Rights and duties in the archducal house

Print

The members of the imperial house had to observe certain rules laid down to guarantee behaviour ‘in keeping with its station’. For example, Habsburgs could not simply marry whom they wanted to.

The ‘Imperial Austrian Family Statute’ of 3 February 1839 was the first document to regulate the legal relations between the members of the imperial house. Until then, as the Family Statute put it, these family relations were based ‘either on pure custom or on a variety of different decrees’. Comprising sixty-one separate clauses, the Statute was issued under Emperor Ferdinand ‘in order that it may serve as an enduring guideline in our most serene imperial house.’

The Statute was divided up into six parts regulating membership of the archducal house, maintenance of non-ruling family members, marriages and wills. As head of the family, the Emperor was responsible for supervising family business and had the authority to make decisions. Members of the family wishing to marry had to obtain the agreement of the head of the family, as laid down in §15: ‘No prince or princess of our imperial house may enter into matrimony without the consent of the head of the family.’ The next paragraph but one issues a warning concerning disregard for this ruling: ‘A marriage contract concluded without this consent is to be regarded as null and void; nor, for the person married and her children, does it result in entitlement to inheritance, appanage, dower and dowry, or to the standing, titles and arms of the members of our house, or to other legal consequences of matrimony.’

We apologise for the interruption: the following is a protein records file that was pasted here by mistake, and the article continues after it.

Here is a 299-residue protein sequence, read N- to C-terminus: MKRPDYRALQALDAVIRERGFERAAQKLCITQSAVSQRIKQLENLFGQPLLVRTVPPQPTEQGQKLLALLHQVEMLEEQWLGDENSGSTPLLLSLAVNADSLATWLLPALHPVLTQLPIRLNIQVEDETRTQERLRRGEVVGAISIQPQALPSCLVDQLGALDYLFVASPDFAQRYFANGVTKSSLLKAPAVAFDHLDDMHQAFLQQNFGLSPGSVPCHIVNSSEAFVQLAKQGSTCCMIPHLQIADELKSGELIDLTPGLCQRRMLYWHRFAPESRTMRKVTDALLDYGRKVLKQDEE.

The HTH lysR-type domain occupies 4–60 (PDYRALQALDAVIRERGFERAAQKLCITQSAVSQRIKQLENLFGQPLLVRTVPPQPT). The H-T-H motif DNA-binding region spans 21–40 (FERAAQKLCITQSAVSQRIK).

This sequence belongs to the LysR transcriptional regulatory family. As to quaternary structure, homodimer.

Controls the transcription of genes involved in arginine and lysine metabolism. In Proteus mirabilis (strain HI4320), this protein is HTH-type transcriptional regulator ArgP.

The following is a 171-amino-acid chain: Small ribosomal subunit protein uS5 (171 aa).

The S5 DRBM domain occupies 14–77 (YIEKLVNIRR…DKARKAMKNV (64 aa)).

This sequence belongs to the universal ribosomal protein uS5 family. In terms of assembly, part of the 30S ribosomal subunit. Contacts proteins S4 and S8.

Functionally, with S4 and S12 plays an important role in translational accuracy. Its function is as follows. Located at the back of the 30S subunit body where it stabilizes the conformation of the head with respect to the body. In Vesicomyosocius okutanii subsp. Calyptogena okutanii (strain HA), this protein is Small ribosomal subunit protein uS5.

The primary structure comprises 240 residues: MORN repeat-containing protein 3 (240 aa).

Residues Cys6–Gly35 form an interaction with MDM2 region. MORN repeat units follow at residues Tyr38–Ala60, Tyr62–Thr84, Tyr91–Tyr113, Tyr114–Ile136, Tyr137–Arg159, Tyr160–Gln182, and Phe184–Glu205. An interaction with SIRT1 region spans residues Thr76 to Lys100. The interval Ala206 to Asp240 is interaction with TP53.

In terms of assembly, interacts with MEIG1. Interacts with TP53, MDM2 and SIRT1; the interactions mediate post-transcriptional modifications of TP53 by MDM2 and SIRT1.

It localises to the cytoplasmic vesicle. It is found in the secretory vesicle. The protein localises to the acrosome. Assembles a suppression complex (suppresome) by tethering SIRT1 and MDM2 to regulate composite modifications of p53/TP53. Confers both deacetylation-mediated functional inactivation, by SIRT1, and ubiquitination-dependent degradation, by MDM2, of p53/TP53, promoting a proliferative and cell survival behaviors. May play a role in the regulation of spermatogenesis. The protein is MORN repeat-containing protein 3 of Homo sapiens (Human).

However, the Emperor could make exceptions: ‘Morganatic or left-handed marriages may in our imperial house likewise only be validly concluded with the permission of the head of the family.’

On the occasion of the marriage of the heir to the throne Franz Ferdinand in 1900, Emperor Franz Joseph issued an appendix to the Statute listing the families with which Habsburgs might conclude a respectable marriage. Amongst these were fifteen princely houses resident in the Monarchy: Auersperg, Colloredo-Mannsfeld, Esterházy, Kaunitz-Rietberg, Khevenhüller, Lobkowitz, Metternich, Rosenberg, Salm-Reifferscheid-Krautheim, Schwarzenberg, Schönburg-Waldenburg, Schönburg-Hartenstein, Starhemberg, Trauttmansdorff and Windisch-Graetz. Likewise considered as being commensurate with rank and title were marriages with members of thirty-three houses outside the Danube Monarchy, including the Croys, the Fugger-Babenhausens, several lines of the Hohenlohes, Salms and Waldburgs, and the house of Thurn und Taxis.

Although the Statute did not regulate the matter of family members taking their leave of the imperial house, the nineteenth century did see a number of individuals – more or less voluntarily –leave the family, most especially because they were not willing to adhere to the Habsburgs’ strict regulations concerning choice of marital partners.

Stephan Gruber